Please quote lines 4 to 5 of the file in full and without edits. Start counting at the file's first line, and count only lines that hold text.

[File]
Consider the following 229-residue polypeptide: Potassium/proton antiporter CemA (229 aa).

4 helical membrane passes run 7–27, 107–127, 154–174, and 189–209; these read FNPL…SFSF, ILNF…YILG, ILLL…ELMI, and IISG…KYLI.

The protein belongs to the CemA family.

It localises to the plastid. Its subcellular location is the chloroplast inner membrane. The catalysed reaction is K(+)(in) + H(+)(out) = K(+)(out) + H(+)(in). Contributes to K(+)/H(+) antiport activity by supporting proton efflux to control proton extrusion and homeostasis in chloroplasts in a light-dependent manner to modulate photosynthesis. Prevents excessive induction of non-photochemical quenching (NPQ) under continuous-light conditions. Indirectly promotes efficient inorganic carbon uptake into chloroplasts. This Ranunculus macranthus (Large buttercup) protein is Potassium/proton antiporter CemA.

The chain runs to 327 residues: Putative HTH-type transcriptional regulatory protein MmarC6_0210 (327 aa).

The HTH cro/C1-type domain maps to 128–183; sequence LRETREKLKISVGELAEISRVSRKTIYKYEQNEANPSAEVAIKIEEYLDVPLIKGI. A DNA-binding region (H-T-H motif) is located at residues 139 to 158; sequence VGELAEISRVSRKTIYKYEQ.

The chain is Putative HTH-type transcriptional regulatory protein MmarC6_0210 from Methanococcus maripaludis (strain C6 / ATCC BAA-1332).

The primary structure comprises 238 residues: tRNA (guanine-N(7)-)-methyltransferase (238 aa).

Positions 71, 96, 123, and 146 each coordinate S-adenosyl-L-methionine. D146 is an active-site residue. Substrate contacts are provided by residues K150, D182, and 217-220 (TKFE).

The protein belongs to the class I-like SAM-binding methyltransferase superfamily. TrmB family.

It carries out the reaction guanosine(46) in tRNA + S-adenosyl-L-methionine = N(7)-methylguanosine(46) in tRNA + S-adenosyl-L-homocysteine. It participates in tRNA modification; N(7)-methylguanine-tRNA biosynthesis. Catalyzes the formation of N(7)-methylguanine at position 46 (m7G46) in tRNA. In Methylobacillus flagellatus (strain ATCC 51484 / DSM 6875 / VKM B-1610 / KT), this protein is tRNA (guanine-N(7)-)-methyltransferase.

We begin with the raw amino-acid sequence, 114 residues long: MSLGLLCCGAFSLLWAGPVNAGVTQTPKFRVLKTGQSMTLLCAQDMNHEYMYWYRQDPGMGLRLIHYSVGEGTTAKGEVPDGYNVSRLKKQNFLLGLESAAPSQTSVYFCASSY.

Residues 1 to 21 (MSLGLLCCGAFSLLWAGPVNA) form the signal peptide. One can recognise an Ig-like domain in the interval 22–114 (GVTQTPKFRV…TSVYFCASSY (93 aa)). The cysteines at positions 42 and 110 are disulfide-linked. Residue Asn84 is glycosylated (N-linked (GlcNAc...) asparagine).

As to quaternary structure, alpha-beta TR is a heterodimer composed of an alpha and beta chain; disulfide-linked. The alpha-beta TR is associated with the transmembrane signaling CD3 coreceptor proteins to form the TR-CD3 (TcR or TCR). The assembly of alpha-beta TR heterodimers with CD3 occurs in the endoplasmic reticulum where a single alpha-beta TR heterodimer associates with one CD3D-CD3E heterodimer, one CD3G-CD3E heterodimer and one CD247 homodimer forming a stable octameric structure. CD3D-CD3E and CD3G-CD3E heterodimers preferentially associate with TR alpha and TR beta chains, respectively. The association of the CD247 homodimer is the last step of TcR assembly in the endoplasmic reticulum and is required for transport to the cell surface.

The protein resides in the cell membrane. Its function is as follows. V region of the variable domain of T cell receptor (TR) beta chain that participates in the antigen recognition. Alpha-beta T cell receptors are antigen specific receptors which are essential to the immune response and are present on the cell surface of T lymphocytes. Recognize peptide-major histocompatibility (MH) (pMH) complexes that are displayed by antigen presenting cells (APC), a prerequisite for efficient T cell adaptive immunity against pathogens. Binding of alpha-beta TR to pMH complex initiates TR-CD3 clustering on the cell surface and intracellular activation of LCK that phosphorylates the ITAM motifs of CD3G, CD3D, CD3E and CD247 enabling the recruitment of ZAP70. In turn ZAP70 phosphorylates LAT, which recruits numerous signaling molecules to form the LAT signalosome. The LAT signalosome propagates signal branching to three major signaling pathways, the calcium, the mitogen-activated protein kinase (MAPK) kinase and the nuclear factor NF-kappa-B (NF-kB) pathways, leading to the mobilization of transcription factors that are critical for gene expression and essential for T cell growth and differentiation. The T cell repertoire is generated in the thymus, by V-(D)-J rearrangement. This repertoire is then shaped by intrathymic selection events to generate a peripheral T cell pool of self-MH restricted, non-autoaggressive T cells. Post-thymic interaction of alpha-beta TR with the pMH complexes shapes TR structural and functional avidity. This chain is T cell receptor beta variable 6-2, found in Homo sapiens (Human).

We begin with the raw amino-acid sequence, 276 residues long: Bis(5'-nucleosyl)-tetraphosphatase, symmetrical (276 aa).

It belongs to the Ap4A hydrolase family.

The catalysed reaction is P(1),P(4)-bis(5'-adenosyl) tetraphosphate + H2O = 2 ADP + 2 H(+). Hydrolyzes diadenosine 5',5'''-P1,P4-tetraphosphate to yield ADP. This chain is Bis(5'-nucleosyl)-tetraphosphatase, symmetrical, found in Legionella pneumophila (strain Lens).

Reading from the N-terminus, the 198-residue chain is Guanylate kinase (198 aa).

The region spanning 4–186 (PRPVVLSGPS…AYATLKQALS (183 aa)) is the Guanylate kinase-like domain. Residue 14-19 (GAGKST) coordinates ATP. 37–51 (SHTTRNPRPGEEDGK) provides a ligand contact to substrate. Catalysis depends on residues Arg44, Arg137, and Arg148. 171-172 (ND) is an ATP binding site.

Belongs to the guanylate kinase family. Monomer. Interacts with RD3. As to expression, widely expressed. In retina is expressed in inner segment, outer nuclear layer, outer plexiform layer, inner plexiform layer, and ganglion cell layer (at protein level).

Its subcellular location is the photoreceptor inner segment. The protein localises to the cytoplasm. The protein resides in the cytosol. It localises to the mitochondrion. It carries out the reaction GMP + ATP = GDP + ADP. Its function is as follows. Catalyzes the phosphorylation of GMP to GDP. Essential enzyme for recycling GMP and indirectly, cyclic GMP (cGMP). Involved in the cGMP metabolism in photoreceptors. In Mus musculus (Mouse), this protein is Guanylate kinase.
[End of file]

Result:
It localises to the plastid. Its subcellular location is the chloroplast inner membrane. The catalysed reaction is K(+)(in) + H(+)(out) = K(+)(out) + H(+)(in). Contributes to K(+)/H(+) antiport activity by supporting proton efflux to control proton extrusion and homeostasis in chloroplasts in a light-dependent manner to modulate photosynthesis. Prevents excessive induction of non-photochemical quenching (NPQ) under continuous-light conditions. Indirectly promotes efficient inorganic carbon uptake into chloroplasts. This Ranunculus macranthus (Large buttercup) protein is Potassium/proton antiporter CemA.

The chain runs to 327 residues: Putative HTH-type transcriptional regulatory protein MmarC6_0210 (327 aa).